|Figure 1: (a) Iris implant in situ; (b) Visual Fields of the left eye; (c) Ultrasound biomicroscopy showing iris implant in direct contact with iris and angle structures (white arrow) (also note the partial aniridia (black arrow)); (d) Postoperative image with tube of Ahmed glaucoma valve seen in the anterior chamber|
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| Discussion|| |
Anterior chamber iris implants have gained popularity as a cosmetic method for changing iris color. These implants, though not approved by the United States Food and Drug Administration (US FDA), are still used in countries such as Panama, Turkey, and India.,,,. Previously documented postoperative complications due to iris implants include secondary glaucoma (46%–50%), endothelial decompensation (33%–78%), chronic uveitis (30%–38%), cataract formation (10%–15%), hyphema (7.8%), severe iris tissue damage, iridocorneal synechiae, and corectopia., A systematic review by Galvis et al. reported glaucoma to be the most common complication, with 70% of the eyes requiring explantation of the implants due to complications.
Despite well-reported high incidence of serious vision-threatening adverse events, cosmetic implants continue to be widely advertised, sometimes with celebrity testimonials. Eye care providers, while respecting the patient's wish to have this essentially cosmetic procedure, should remain vigilant about these vision-threatening complications and counsel appropriately. Our patient deteriorated from an uncorrected visual acuity of 20/20 to blindness within a matter of few years. Many times, patients are reluctant to undergo implant removal as they are apprehensive about the sudden cosmetic change. In our case, because the patient was a professional actor and had incomplete film shoots lined up, he was initially unwilling for explantation of the prosthesis. This may have led to unnecessary delay in the surgical intervention in the early stages of the disease. Our case may be indicative of the patient profile opting for these iris implants who may be hesitant in opting for explantation owing to their professional needs. Moreover, their inability to publicly acknowledge the presence of the iris implant may hinder awareness regarding its complications. We feel that the problem may be under-reported due to this reason.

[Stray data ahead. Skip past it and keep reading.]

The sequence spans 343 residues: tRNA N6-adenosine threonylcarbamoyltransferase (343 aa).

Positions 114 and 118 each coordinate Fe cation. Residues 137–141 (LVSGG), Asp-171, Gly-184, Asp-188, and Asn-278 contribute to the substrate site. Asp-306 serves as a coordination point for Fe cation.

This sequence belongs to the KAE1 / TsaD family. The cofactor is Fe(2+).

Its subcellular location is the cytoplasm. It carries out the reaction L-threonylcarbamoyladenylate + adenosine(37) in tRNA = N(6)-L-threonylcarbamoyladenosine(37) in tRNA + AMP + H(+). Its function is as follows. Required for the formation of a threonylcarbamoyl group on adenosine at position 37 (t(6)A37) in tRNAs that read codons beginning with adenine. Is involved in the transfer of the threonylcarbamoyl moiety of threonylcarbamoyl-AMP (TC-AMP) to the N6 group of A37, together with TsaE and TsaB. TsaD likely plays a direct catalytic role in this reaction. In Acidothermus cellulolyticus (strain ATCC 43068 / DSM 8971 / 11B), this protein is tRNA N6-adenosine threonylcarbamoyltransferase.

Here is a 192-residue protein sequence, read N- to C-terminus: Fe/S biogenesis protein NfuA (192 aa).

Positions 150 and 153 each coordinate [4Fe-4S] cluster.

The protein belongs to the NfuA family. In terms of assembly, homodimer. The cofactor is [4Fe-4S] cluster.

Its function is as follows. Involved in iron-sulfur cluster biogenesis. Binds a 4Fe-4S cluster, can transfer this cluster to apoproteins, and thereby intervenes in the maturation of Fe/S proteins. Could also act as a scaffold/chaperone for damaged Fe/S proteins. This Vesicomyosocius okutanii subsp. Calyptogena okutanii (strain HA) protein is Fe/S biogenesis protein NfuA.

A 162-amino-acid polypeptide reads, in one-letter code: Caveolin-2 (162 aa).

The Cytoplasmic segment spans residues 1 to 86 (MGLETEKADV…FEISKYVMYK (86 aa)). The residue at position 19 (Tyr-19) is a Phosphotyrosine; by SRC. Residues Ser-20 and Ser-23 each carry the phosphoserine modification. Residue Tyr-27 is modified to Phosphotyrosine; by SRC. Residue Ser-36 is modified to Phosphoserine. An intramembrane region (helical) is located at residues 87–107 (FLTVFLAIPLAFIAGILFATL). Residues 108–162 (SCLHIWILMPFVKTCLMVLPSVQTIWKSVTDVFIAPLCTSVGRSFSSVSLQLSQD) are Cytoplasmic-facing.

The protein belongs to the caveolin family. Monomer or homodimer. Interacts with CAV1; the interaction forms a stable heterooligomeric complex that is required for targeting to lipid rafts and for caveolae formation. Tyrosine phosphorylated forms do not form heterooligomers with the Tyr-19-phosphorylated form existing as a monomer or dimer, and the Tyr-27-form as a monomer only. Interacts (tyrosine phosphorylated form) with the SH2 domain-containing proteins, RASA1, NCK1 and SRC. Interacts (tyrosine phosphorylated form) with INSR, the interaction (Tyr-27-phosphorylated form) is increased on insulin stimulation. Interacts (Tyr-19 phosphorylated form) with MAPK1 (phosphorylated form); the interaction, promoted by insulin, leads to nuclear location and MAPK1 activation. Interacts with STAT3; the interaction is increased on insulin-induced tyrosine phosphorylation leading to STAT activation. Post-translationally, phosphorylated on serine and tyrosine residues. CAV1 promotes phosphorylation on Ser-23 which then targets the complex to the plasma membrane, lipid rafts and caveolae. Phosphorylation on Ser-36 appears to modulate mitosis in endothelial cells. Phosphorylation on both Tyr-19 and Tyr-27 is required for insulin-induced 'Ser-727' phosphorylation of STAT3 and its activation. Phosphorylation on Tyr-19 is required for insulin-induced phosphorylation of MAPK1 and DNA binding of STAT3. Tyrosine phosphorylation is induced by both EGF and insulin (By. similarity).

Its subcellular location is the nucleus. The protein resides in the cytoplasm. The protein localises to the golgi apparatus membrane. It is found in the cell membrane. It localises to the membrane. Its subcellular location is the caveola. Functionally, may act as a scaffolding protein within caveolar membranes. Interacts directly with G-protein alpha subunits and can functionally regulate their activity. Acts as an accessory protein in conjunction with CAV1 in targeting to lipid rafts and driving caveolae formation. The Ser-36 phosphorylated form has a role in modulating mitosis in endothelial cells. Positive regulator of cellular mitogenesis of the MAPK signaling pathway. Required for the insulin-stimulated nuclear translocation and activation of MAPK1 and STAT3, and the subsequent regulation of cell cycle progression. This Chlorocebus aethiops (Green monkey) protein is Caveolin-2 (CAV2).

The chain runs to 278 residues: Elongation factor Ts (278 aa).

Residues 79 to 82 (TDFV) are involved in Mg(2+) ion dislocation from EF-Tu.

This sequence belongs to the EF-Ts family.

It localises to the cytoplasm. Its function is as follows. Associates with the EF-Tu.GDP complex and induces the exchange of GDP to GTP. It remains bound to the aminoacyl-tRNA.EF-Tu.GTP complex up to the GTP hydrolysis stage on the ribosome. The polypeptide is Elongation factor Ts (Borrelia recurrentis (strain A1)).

Surgical management in such eyes is challenging due to structural damage to the eye, raised intraocular pressure, and risk of corneal decompensation.,,, Thus, a meticulous preoperative and intraoperative planning is required. These patients should be followed up closely and the need for further interventions must be clearly discussed.
We are reporting this case to highlight that the anterior chamber iris prostheses carry a risk of vision-threatening complications that may progress rather rapidly. Although the newer BrightOcular® iris prosthesis model was marketed as a safer alternative to the earlier models, the risk of associated complications remains high. Unfortunately, despite few case reports highlighting the risks, these implants are still offered by ophthalmologists to the patients. A lot more needs to be done to sensitize and create awareness among ophthalmic community.
We feel that both the patients and ophthalmologists need to be aware of the potential risks, need for close follow-up, and chance of explantation prior to implanting these prostheses. Moreover, we also suggest that the patients must be encouraged by their ophthalmologist to undergo explantation once the signs of pigment dispersion (i.e., increased IOP and endothelial changes) are noted. Manufacturers and regulatory agencies of countries should take responsibility and document all possible complications preferably in a public domain. Colored contact lenses could be a safer alternative for those requiring eye color change due to therapeutic or professional needs as the use of cosmetic iris implants comes with a significant risk of visual loss.
| Conclusion|| |
Cosmetic iris implants can have serious sight threatening complications and hence their use should be strongly discouraged in normal healthy eyes.
Declaration of patient consent
The authors certify that they have obtained all appropriate patient consent forms. In the form the patient(s) has/have given his/her/their consent for his/her/their images and other clinical information to be reported in the journal. The patients understand that their names and initials will not be published and due efforts will be made to conceal their identity, but anonymity cannot be guaranteed.
Financial support and sponsorship
Conflicts of interest
There are no conflicts of interest.
Other Cited Material
A. Kahn DA, “Iris Diaphragm Implant (Newiris) in Oculocutaneous Albinism,” poster presented at the annual meeting of the American Academy of Ophthalmology, Las Vegas, Nevada, USA, November 2006.
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BrightOcular change eye color permanently, eye color surgery. [Last accessed on 2021 Mar 21]. Available from: https://brightocular.com/